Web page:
The International Nurses Conference had a side track code named “Code Named Humanitarian Track” that took place in Kitgum Northern Uganda from 9th -12th May 2018. During this event, a number of diverse topics were addressed by different speakers and as a result it was possible to supplement health and technological knowledge with relevant social-economic and political inputs/presentations.
On its part, IEEE SIGHT was able to take charge of the humanitarian track during the conference and it was proud to carry out this task. Overall, the International Nurses Conference brought together a gathering of experts of a mixed nature and these included Nurses, Clinical officers, Pharmacists, Medical Laboratory technicians, civil servants and policy makers.
During the experience sharing expert session among the issues discussed was to “how to utilize humanitarian approaches in identifying and managing unforeseen epidemics in communities’’.
Within this session, the presenter began by informing the participants that epidemics are part of life and part of society and therefore we should at all times be prepared to face them when they strike. Otherwise, with less or no preparation, these epidemics are bound to affect communities more severely. He therefore emphasized the importance of preparedness so that when epidemics strike, communities are prepared for them and hence know what to do. Participants were urged to accept epidemics as part of life and therefore prepare to face them. In so doing, communities should be ready to appreciate and utilize humanitarian technologies and approaches, seek guidance from healthy workers and generally be touch with all types of experts so as to get the proper methods of responding to and managing epidemics.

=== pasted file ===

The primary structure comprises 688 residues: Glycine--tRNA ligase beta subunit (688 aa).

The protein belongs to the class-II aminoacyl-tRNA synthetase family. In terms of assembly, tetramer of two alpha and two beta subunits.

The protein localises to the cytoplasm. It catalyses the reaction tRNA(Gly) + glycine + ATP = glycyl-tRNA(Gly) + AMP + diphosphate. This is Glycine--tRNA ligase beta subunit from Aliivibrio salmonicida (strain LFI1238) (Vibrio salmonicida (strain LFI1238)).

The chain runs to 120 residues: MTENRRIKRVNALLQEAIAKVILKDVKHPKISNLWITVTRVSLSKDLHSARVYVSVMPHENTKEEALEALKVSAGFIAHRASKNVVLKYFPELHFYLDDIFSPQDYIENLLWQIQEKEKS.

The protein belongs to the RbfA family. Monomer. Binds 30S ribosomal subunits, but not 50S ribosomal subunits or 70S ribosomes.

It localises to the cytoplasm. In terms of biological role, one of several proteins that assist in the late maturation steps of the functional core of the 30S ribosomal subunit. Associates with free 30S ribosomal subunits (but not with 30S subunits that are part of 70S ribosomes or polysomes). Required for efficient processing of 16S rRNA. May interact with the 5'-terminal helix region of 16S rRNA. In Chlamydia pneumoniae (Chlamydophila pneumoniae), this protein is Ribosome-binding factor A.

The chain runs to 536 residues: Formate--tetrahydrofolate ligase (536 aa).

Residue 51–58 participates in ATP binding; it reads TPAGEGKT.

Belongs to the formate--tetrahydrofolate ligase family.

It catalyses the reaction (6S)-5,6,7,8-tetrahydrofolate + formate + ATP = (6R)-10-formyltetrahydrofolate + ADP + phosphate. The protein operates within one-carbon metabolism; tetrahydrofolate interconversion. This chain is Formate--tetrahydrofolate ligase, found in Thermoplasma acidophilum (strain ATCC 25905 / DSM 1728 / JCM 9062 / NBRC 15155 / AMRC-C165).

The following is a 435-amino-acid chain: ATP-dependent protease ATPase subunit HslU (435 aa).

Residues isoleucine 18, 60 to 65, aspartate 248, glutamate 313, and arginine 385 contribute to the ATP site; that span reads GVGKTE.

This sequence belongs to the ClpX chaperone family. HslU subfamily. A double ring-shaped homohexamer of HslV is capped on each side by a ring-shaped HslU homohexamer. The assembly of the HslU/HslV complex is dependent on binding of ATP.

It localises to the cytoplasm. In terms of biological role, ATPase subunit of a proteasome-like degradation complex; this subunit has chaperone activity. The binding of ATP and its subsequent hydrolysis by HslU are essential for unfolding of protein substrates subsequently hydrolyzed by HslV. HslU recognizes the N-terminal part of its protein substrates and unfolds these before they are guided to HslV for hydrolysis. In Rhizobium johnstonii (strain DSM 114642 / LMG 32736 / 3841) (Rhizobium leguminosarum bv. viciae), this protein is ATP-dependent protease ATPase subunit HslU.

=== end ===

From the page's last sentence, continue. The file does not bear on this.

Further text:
Plenary talk on how the community, engineers and health workers could work together to save lives at birth
This session was used to inform participants on how it is important for engineers, health workers and the community players to put heads together in order to come-up with technological solutions to promote sustainable development.
To do this successfully the presenters observed that it is important for each stake-holder to unpack their expertise and then move on to integrate this expertise so that they come-up with all round solutions that could respond to community needs. For example how the NEOPENDA collaborated with IEEE-SIGHT to develop and utilize the Vital signs monitor technology to save lives at birth. This collaboration has brought together IEEE Engineers, Health workers from Ugandan Hospital, community members (mothers and fathers) and the Neopenda team.
With such collaboration solutions can be developed, utilized and therefore sustained for the benefit of humanity within communities in a long lasting manner.
In a nutshell, the various types of participants appreciated the different types of inputs made by the diverse collaborators towards developing a solution they look forward to benefit from such models of development both in the mid-term and long term aspects